The diverse microbial species in the skin environments promote immune tolerance [43], trigger pro-inflammatory responses, and help to maintain skin health. In parallel, the host provides nutrients to the microbes and thus shapes the composition of the microbiota. S. epidermidis provides a good example of a close association between microbiota and the host. S. epidermidis is common on healthy human skin, and it is believed to be a benign microbe. Certain S. epidermidis strains have protective effects, achieved by secreting specific chemicals. In addition, S. epidermis can promote wound repair, enhance skin immunity, and inhibit pathogen infection [44]. This microbiota-host interaction contributes to the stability of microbiota and skin integrity. Some other species, such as Roseomonas mucosa and Malasecia species, can modulate keratinocytes and host immune responses in an environment-dependent manner. P. acnes, an anaerobic bacterium, is one of the most common and essential symbiotic bacteria of human skin [8]. P. acnes metabolizes sebum secretions into fatty acid for survival [45] and helps to maintain the acidic pH of the skin, which provides suitable acidic environment for specific microorganisms [46]. Skin microbiota is a collection of microorganisms that are interacting heavily among themselves, and with our skin. Thus, understanding and maintaining the delicate balance between skin and microbiota are essential steps to give insight into the mechanisms responsible for maintaining healthy skin [47].

Roles of skin microbiota in acne

Acne vulgaris is a chronic inflammatory skin disease, and it is prevalent among teenagers. It affects approximately 85% of young persons, of which 15–20% of cases are severe [48, 49]. In addition to the formation of permanent scars, acne blocks and damages the hair follicles of adolescents. The acne is characterized by features, such as pimples, pustules and nodular cystic lesions, caused by bacteria that enter hair follicles [50, 51]. The occurrence of acne has a negative impact on the physical and psychological health of teenagers; it results in various inconveniences and feeling of inferiority [52,53,54]. Generally, the sebaceous gland, P. acnes and follicular keratinocytes are considered as the three key factors involved in the development of acne. Firstly, the excessive production of sebum from sebaceous glands blocks the hair follicles [55], leading to a relatively enclosed and anaerobic microenvironment with inflammation. This supports excessive colonization by P. acnes, where the increase of androgen and sebum provides a suitable environment for the growth of P. acnes inside hair follicles [14, 56]. Moreover, some Malassezia species have also been identified as the cause of refractory acne [57, 58].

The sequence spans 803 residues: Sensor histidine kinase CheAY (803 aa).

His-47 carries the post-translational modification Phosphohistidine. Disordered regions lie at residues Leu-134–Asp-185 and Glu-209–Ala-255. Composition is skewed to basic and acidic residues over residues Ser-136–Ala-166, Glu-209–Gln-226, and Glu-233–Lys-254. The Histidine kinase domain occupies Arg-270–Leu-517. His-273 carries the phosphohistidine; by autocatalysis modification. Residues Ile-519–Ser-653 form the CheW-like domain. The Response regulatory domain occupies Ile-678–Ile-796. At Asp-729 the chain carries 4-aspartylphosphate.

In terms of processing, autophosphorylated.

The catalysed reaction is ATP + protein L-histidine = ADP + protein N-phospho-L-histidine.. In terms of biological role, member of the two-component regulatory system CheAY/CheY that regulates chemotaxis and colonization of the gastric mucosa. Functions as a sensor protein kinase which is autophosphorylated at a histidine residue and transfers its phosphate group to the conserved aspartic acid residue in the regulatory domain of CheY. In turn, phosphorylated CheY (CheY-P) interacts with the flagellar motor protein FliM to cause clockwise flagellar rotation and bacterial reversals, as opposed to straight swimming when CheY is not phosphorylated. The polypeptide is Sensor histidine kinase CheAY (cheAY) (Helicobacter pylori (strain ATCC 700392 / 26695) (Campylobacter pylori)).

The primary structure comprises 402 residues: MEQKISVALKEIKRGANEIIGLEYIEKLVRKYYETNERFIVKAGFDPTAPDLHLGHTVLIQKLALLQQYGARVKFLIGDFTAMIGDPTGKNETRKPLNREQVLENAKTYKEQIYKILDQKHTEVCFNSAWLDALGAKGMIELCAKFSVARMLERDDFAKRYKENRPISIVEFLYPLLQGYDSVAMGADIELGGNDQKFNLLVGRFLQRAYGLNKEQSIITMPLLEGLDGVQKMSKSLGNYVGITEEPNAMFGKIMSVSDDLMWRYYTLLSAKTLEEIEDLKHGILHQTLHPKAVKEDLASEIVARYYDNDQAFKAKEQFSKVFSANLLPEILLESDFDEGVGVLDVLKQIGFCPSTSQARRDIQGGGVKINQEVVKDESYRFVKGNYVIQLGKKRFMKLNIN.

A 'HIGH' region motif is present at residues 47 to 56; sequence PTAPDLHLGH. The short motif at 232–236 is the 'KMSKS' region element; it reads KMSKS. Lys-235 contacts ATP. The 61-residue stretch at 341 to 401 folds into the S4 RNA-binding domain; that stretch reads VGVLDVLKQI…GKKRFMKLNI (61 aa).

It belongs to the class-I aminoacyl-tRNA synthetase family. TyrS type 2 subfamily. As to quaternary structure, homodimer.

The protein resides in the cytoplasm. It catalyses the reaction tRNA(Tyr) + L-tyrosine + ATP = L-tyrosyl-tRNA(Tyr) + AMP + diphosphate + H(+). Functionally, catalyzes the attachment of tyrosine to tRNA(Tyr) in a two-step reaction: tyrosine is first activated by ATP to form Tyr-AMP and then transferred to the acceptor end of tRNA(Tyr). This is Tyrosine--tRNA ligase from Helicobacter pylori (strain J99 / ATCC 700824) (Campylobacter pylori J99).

S. epidermidis, sometimes been regarded as probiotic skin bacteria, can perform glycerol fermentation to produce short-chain fatty acids (SCFAs) which have antimicrobial activities to suppress the growth of P. acnes [9]. The incidence of acne is associated with disorder of the skin microbiota [11, 13]. Concretely, acne might be the result of an unbalanced state between P. acnes and S. epidermidis [59]. The microbiota of acne lesions is diverse at different zones of the body [60]. With the help of omics technologies, the incidence of acne was identified to be associated with some specific P. acnes and S. epidermidis strains in the skin cuticle [12, 13]. Therefore, a specific S. epidermidis strain and other strains in the skin microbiota of the acne can be potential biomarkers to predict the development of acne. Moreover, they can be the targets for accurate diagnosis and treatment of acne. The skin microbiome of patients with grade 1–3 acne was similar. However, patients with grade 4 acne showed a significantly different skin microbiome, including increased alpha diversity and overall increased presence of Gram-negative bacteria [13].

The knowledge of pathophysiology of skin disorder is limited. Host-microbiome interactions, which affect both innate and adaptive immune homeostasis, appear to be an essential factor in acne disease [10]. Besides, acne is mediated by immunity [61], as well as affected by genetics, diet and hygiene factors [54, 62,63,64]. At present, antibiotics were used to inhibit the growth of P. acnes [65]. As antibiotic resistance is becoming a growing concern in the clinical practice, it is critical to understand the skin microbiome associated with acne and find other strategies for acne treatment.

Roles of skin microbiota in psoriasis, atopic dermatitis, rosacea and other skin diseases